Our Roundtable Sessions are invite-only events hosted by peers for peers that bring together a select group of senior IT leaders from across industries for topic-driven, intimate dialog on current trends and topics. We hosted this Session featuring a group of CXOs and other IT executives. The group met remotely to discuss moving from project to product - building the right thing at the right time, led by the VP, IT Application Development and Production Support for a global telecommunications company. This Session was sponsored by CPrime.
Monumental projects with requirements set in stone are much likelier to fail today than ever before. Customer expectations and the market dynamics are changing every day. If your product can’t follow suit and adapt in time, it runs the risk of becoming irrelevant. Conversely, implementing a product-first approach enables you to be more agile and customer-centered.
An attendee defined a project as an initiative with fixed time, budget, and scope. In a project, you don’t expect things to change along the way. Some examples of items that can be managed as a project are organizing significant events or something you have regularly done in the past and will execute in the same manner as before. A product, on the other hand, is dynamic. When introducing a product, you don’t know how your audience will react. So, you need to be careful not to lock yourself in and leave ample room for change/improvements.
A speaker expressed that you can’t win in a competitive marketplace if you don’t anticipate business needs. Instead, promote a culture that not only accepts changes but embraces them. So, instead of building giant monoliths with predefined requirements for the sake of predictability, work incrementally. Welcome feedback from your customers and adapt your product (and its requirements) as you go.
A product-based approach catalyzes change within and decreases time-to-market. For example, if a customer requests a bespoke solution, you should consider configurational tweaks or UI modifications instead of implementing a new, full-fledged project.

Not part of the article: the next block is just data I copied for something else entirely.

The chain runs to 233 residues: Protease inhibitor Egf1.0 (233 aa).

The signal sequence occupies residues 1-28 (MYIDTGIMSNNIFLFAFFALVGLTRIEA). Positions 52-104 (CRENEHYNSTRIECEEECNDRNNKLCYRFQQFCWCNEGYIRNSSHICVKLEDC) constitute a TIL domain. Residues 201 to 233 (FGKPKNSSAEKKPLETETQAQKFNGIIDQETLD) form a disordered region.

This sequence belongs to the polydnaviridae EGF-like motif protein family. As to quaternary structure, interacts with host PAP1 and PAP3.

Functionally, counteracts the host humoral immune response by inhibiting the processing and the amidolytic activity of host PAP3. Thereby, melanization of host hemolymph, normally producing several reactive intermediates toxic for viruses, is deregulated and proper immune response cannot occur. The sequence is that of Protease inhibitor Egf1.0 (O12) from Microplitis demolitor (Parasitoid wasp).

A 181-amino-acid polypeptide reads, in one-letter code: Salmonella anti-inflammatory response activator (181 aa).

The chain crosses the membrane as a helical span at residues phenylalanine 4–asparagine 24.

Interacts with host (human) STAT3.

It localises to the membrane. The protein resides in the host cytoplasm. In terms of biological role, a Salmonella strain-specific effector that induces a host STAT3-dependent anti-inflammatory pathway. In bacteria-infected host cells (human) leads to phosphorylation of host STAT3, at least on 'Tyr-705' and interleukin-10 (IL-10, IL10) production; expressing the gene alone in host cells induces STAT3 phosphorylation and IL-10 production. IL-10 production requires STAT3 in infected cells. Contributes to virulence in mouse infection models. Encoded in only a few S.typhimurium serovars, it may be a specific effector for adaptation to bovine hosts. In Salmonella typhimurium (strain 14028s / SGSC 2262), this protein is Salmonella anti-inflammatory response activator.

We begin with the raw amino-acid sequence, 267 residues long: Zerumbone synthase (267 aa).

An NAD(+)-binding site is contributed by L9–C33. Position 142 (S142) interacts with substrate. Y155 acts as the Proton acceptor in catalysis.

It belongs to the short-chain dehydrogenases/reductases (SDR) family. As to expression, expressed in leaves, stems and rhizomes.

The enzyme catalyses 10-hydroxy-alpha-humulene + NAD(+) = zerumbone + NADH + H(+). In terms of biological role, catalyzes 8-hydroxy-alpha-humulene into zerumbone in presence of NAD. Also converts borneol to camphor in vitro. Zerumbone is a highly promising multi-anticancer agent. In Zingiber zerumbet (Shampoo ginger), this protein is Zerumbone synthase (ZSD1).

When trying to incorporate a product-based culture within an organization, the IT team should start small. Accomplishing small wins in areas with the least amount of organizational friction can enable technology teams to build their credibility and establish a new, revitalized relationship with the business teams. Once businesspeople notice that you can understand and cater to emerging customer needs more efficiently, they are more likely to come on board with the transition.
Building relationships with people across your organization, both personally and professionally, can help you identify your early adopters and potential resisters. For example, an executive mentioned that they spent most of their time forming relationships in their early days. By knowing what people from different departments wanted, they were empowered as a team to identify areas to get their quick, small victories.
An executive remarked that the consulting industry has significantly changed over the last decade or so. Back in the day, consultants would come in, quote tens of millions of dollars, and then spend months, if not years, building an immense project. Requirements were set in stone, and incorporating customer feedback after delivery would again cost millions. Today they sign much smaller contracts and help companies build products incrementally. Instead of saying, “Thanks for the millions, hope this project works for you,” they say, “Let’s iteratively build a product that will be well-accepted by the market.”